Dec 21, 2012
A summary of standard non-Bayesian criticisms of common frequentist statistical practices, with pointers into the academic literature.
Frequentist statistics is a wide field, but in practice by innumerable psychologists, biologists, economists etc, frequentism tends to be a particular style called “Null Hypothesis Significance Testing” (NHST) descended from R.A. Fisher (as opposed to eg. Neyman-Pearson) which is focused on
NHST became nearly universal between the 1940s & 1960s (see Gigerenzer 2004, pg18), and has been heavily criticized for as long. Frequentists criticize it for:
What’s wrong with NHST? Well, among other things, it does not tell us what we want to know, and we so much want to know what we want to know that, out of desperation, we nevertheless believe that it does! What we want to know is, “Given these data, what is the probability that H0 is true?” But as most of us know, what it tells us is “Given that H0 is true, what is the probability of these (or more extreme) data?” These are not the same…
(This misunderstanding is incredibly widespread; once you understand it, you'll see it everywhere. I can't count how many times I have seen a comment or blog explaining that a p=0.05 means "the probability of the null hypothesis not being true is 95%", in many different variants.)
(An example from my personal experience of the cost of ignoring effect size and confidence intervals: p-values cannot (easily) be used to compile a meta-analysis (pooling of multiple studies); hence, studies often do not include the necessary information about means, standard deviations, or effect sizes & confidence intervals which one could use directly. So authors must be contacted, and they may refuse to provide the information or they may no longer be available; both have happened to me in trying to do my dual n-back & iodine meta-analyses.)
Critics’ explanations for why a flawed paradigm is still so popular focus on the ease of use and its weakness; from Gigerenzer 2004:
Hays (1963) had a chapter on Bayesian statistics in the second edition of his widely read textbook but dropped it in the subsequent editions. As he explained to one of us (GG) he dropped the chapter upon pressure from his publisher to produce a statistical cookbook that did not hint at the existence of alternative tools for statistical inference. Furthermore, he believed that many researchers are not interested in statistical thinking in the first place but solely in getting their papers published (Gigerenzer, 2000)…When Loftus (1993) became the editor of Memory & Cognition, he made it clear in his editorial that he did not want authors to submit papers in which p-, t-, or F-values are mindlessly being calculated and reported. Rather, he asked researchers to keep it simple and report figures with error bars, following the proverb that “a picture is worth more than a thousand p-values.” We admire Loftus for having had the courage to take this step. Years after, one of us (GG) asked Loftus about the success of his crusade against thoughtless significance testing. Loftus bitterly complained that most researchers actually refused the opportunity to escape the ritual. Even when he asked in his editorial letter to get rid of dozens of p-values, the authors insisted on keeping them in. There is something deeply engrained in the minds of many researchers that makes them repeat the same action over and over again.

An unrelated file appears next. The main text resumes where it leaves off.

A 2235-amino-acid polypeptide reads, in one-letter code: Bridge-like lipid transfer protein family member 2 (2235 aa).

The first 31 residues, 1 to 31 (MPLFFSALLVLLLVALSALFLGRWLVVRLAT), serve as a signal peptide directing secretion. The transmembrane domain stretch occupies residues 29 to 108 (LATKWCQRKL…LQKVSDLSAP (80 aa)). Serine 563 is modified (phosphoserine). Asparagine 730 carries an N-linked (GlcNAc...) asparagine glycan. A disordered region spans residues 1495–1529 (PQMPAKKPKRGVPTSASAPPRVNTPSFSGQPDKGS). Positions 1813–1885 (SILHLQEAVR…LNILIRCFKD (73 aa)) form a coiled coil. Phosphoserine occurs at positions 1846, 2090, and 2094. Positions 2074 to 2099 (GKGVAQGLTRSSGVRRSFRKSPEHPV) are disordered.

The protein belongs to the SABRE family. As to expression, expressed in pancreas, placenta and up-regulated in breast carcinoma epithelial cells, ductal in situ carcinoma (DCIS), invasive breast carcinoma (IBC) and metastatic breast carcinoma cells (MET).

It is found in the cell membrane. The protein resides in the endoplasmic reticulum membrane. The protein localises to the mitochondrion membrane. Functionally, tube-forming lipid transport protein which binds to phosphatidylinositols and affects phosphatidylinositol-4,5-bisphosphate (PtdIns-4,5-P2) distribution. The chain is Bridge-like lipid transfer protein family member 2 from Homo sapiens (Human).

Shifts away from NHST have happened in some fields. Medical testing seems to have made such a shift (I suspect due to the rise of meta-analysis):
Fidler et al. (2004b, 626) explain the spread of the reform in part by a shift from testing to estimation that was facilitated by the medical literature, unlike psychology, using a common measurement scale, to “strictly enforced editorial policy, virtually simultaneous reforms in a number of leading journals, and the timely re-writing [of] textbooks to fit with policy recommendations.” But their description of the process suggests that an accidental factor, the coincidence of several strong-willed editors, also mattered. For the classic collection of papers criticizing significance tests in psychology see Morrison and Hankel (1970) [The Significance Test Controversy: A Reader], and for a more recent collection of papers see Harlow et al. (1997) [What If There Were No Significance Tests?]. Nickerson (2000) provides a comprehensive survey of this literature.
More on these topics:
The perils of NHST, and the merits of Bayesian data analysis, have been expounded with increasing force in recent years (e.g., W. Edwards, Lindman, & Savage, 1963; Kruschke, 2010b, 2010a, 2011c; Lee & Wagenmakers, 2005; Wagenmakers, 2007).
Although the primary emphasis in psychology is to publish results on the basis of NHST (Cumming et al., 2007; Rosenthal, 1979), the use of NHST has long been controversial. Numerous researchers have argued that reliance on NHST is counterproductive, due in large part because p values fail to convey such useful information as effect size and likelihood of replication (Clark, 1963; Cumming, 2008; Killeen, 2005; Kline, 2009 [Becoming a behavioral science researcher: A guide to producing research that matters]; Rozeboom, 1960). Indeed, some have argued that NHST has severely impeded scientific progress (Cohen, 1994; Schmidt, 1996) and has confused interpretations of clinical trials (Cicchetti et al., 2011; Ocana & Tannock, 2011). Some researchers have stated that it is important to use multiple, converging tests alongside NHST, including effect sizes and confidence intervals (Hubbard & Lindsay, 2008; Schmidt, 1996). Others still have called for NHST to be completely abandoned (e.g., Carver, 1978).